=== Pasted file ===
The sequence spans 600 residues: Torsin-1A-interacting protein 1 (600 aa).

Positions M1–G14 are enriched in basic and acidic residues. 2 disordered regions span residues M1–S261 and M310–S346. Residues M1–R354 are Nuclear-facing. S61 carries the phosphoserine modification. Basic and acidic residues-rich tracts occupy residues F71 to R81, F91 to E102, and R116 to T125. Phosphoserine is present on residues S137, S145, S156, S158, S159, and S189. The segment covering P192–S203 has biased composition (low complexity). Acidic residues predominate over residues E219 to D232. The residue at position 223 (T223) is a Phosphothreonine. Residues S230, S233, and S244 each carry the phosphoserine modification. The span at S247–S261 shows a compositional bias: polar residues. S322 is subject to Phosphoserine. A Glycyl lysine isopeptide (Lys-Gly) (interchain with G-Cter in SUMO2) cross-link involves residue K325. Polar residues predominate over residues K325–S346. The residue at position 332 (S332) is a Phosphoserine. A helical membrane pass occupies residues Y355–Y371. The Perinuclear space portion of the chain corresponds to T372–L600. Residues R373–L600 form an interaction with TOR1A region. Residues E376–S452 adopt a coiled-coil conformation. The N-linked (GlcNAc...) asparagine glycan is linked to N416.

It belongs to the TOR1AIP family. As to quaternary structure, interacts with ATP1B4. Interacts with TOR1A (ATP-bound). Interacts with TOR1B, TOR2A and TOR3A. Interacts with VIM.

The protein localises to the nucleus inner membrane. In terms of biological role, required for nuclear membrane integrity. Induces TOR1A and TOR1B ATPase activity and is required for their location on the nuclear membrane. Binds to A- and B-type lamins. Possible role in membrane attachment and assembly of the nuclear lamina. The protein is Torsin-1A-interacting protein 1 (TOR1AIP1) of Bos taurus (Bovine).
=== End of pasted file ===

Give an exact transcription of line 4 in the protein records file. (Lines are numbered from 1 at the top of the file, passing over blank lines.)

The protein localises to the nucleus inner membrane. In terms of biological role, required for nuclear membrane integrity. Induces TOR1A and TOR1B ATPase activity and is required for their location on the nuclear membrane. Binds to A- and B-type lamins. Possible role in membrane attachment and assembly of the nuclear lamina. The protein is Torsin-1A-interacting protein 1 (TOR1AIP1) of Bos taurus (Bovine).